If I won the lottery (the national lottery, not the Whisky Exchange Japanese lottery), I’d open a distillery. Probably not in South London – probably Scotland, although who knows. As business models go, it’s a crazy one – massive upfront investment, loads of running costs, and not a penny back for three years by law, and not much back really for at least a decade. And even then, you’ve got to have made the right decisions ten years ago to end up with something that people want to buy. And then there’s all that hammering all day. Actually maybe I’ll stick to just drinking it.
Which is why I feel admiration, fear and jealousy for the guys at Wolfburn. They’ve built a brand new distillery on the ruins of the original Wolfburn, which ran from 1821 to the 1850s. It’ll be 2043 before they can release a 30 year old!
In May 2011 one of our team went to locate the site of the old Wolfburn distillery in Thurso, Caithness. After 150 years of neglect what we found was a barely discernible pile of stones but one thing remained from the yesteryears of Wolfburn distillery; the water. The cold clear waters that fed the mash tun and stills all those years ago were still flowing just as they always had, and if the Wolf Burn was still there then we reckoned the whisky could be too.
The distillery has been in operation since January 2013, so just over a year now, and its turning out 120,000 litres of distillate per year. This is diluted down to 180,000 litres of spirit a year, racked into barrels for maturation. The first whisky will be bottled in 2016 as a three year old and you can sign up to own a bottle of the first release (email firstname.lastname@example.org if you’re interested – it’s £135 instead of £175 a bottle if you pre-purchase).
At the moment, 70% of the new make spirit is being poured into in ex-Buffalo Trace casks (although Heaven Hill and Jim Beam casks are planned), with the remaining 30% going into ex-sherry hogsheads (Miguel Martin). With the inaugural bottling expected to be 10% sherry and 90% bourbon, there should be plenty of mature spirit for interesting expressions as the 12, 15 and 18 year olds in years to come! Roughly 20% of the whisky in the early years will be bottled and sold. The rest will be kept for future, higher aged expressions.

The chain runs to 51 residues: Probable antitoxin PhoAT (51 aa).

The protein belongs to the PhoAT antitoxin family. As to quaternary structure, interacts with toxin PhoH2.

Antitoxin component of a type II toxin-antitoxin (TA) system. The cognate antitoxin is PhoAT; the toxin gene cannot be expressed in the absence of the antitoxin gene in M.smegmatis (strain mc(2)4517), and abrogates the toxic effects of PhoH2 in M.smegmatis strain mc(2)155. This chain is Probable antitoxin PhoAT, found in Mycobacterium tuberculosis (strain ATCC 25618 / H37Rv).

Wolfburn were kind enough to send me samples of the current spirit and the new make for comparison.
Wolfburn New Make Spirit, 69%, Distilled February 13 2014
Nose – It’s raw whisky, hugely cereal with a porridgey back note to it. However, there’s already a sweet edge to it, cotton wool wrapped around peaches, and a floral perfume. With water, brighter floral notes come through.
Body – Intense perfume lies behind the raw spirit, like a grappa. With water its far sweeter, but this is hardcore, raw cereal.
Finish – Long, clear barley, intensely raw and very harsh. It’s also brutally strong at 69% and much more drinkable let down, but this is an interesting marker to what the spirit might achieve in the future. Interesting that the floral perfume notes are so prevalent from the start.
Wolfburn 6 month matured spirit, presume cask strength.
A vatting of two casks, 90% bourbon cask, 10% sherry cask. Two casks laid down in August 2013 and vatted to produce a marker for a future whisky. It must be very exciting working in a distillery and experiencing your future develop over the years!
Nose – Sweet cherries and earthy orange zest. The raw cereal has stepped back markedly in 6 months, and the casks are beginning to make themselves felt. The perfume remains and some oak is evident. Very promising. With water, the maturation appears to have gone further, with a sweeter, smoother presentation.
Body – More of the raw fire and cereal of the new make, but there is a new sweetness to match the floral overtones. With water, it gets smoother but the fire increases.
Finish – Less raw but still raw – but now there’s a lingering sweetness. I wonder if this sweetness is the maturation, the oak, or the previous occupants of the casks? I do like this grappa quality when it’s rounded out by the wood and sherry, very interesting and very promising. There are 3 year old whiskies new to market that are rawer than this 6 month old. Worth watching and keeping up with.
Good luck Wolfburn!